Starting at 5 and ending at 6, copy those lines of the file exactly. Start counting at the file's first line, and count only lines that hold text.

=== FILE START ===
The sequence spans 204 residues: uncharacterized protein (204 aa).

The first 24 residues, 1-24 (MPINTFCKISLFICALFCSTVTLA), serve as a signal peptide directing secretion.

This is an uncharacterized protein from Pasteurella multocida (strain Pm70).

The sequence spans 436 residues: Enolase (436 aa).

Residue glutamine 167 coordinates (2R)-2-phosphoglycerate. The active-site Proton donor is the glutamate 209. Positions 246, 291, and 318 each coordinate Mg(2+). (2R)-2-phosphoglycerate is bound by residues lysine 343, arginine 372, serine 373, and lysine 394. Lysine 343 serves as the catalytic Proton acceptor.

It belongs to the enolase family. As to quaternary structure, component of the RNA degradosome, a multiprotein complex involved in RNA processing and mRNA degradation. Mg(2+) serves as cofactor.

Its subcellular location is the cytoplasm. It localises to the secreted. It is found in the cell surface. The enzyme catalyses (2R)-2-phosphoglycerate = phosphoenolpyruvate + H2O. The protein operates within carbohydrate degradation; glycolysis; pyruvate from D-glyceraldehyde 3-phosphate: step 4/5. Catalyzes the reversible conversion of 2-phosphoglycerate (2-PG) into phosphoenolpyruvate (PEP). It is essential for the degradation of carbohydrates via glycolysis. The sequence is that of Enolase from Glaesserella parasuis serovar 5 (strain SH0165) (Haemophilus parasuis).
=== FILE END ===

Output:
Residue glutamine 167 coordinates (2R)-2-phosphoglycerate. The active-site Proton donor is the glutamate 209. Positions 246, 291, and 318 each coordinate Mg(2+). (2R)-2-phosphoglycerate is bound by residues lysine 343, arginine 372, serine 373, and lysine 394. Lysine 343 serves as the catalytic Proton acceptor.

It belongs to the enolase family. As to quaternary structure, component of the RNA degradosome, a multiprotein complex involved in RNA processing and mRNA degradation. Mg(2+) serves as cofactor.